Ohio’s giant Intel project could siphon Dayton workers: What it means locally

Construction of Intel’s chip plants in Ohio will require about 7,000 construction workers, and local industry experts say that could impact Dayton-area projects as people with skills seek those jobs in the Columbus area.

Dayton already doesn’t have enough qualified construction workers, said Charlie Setterfield, the Built Environment department chair for Sinclair College. He said construction professionals are often calling his department seeking more help.

“There is a shortage, and that is true in the entire built environment field,” Setterfield said. “Architects, contractors, construction companies, everybody is looking for talent right now.”

Credit: Marshall Gorby

Credit: Marshall Gorby

And the shortfall could grow as Ohio’s largest-ever economic development project is starting about 30 minutes east of Columbus. The $20 billion semiconductor manufacturing operation will have two factories and will employ 3,000 people when they open in 2025. The average salary will be about $135,000, and Ohio offered Intel roughly $2 billion in incentives, including a 30-year tax break, to bring the project here.

The 1,000-acre site must be leveled for the semiconductor factories to be built — opportunities that will be high-paying and entice professionals everywhere, said Troy Erbes, Senior Vice President of Danis.

“Absolutely it will have an impact not only in the 614 area code but our area code and beyond,” Erbes said. “I think you’re going to see some national players look at that as an opportunity to work with them up there. I think it’s not just here, it’s going to be all over the Midwest.”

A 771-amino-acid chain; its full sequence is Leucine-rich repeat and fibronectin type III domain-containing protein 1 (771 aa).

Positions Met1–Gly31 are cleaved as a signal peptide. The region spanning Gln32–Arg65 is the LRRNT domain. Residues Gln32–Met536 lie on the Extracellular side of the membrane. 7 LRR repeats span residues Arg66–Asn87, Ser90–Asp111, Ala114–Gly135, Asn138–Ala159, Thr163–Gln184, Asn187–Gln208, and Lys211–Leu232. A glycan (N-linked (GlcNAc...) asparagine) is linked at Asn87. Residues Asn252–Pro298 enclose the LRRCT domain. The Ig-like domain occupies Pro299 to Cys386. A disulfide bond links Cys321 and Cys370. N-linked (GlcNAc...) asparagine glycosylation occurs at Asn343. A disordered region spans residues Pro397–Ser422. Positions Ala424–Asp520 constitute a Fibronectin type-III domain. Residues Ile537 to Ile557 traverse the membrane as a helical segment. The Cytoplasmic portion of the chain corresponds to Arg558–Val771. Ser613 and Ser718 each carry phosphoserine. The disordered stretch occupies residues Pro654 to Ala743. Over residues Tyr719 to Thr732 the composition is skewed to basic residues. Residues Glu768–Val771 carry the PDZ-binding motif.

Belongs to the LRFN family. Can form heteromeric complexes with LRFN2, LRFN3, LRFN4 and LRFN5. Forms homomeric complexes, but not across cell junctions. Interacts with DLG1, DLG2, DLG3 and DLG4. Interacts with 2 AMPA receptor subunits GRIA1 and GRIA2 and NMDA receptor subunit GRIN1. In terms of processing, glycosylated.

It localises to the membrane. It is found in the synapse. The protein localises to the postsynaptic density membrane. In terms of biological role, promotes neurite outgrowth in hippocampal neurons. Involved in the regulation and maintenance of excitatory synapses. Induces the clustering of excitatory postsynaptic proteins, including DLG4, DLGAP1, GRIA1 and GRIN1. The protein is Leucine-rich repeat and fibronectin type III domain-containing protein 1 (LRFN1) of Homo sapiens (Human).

Cory Farmer, vice president of the Dayton region for Danis, said that means business owners and people planning to build need to think ahead. It’s also important for construction companies to pay attention to the developments.

“It’s going to continue to put upward pressure on wages and so on and so forth,” Farmer said. “So companies just need to continue to look at their policies and their compensation and ... make sure you’re not losing those folks that maybe looking for opportunities.”

There are several large projects in the region right now needing workers, said Blaine Heeter, the trade and industry department supervisor at Miami Valley Career Technology Center.

“The gap between needed skilled workers (entry-level) will continue should construction project needs continue to grow,” Heeter said.

And there is interest in the field from students. Over the last several years, enrollment in the building and construction pathway has increased, and most of the programs are at full capacity when the school year starts.

“They’re great-paying jobs and are great careers,” Farmer said. “I think as a society and as an industry we need to continue to educate young people on what the opportunities are and what a career looks like in construction.”

He said there is a lot of different types a jobs a person can learn when they enter the field.

“A career in skill trades is a great path for a lot of people,” he said.

The Associated Press contributed to this article.

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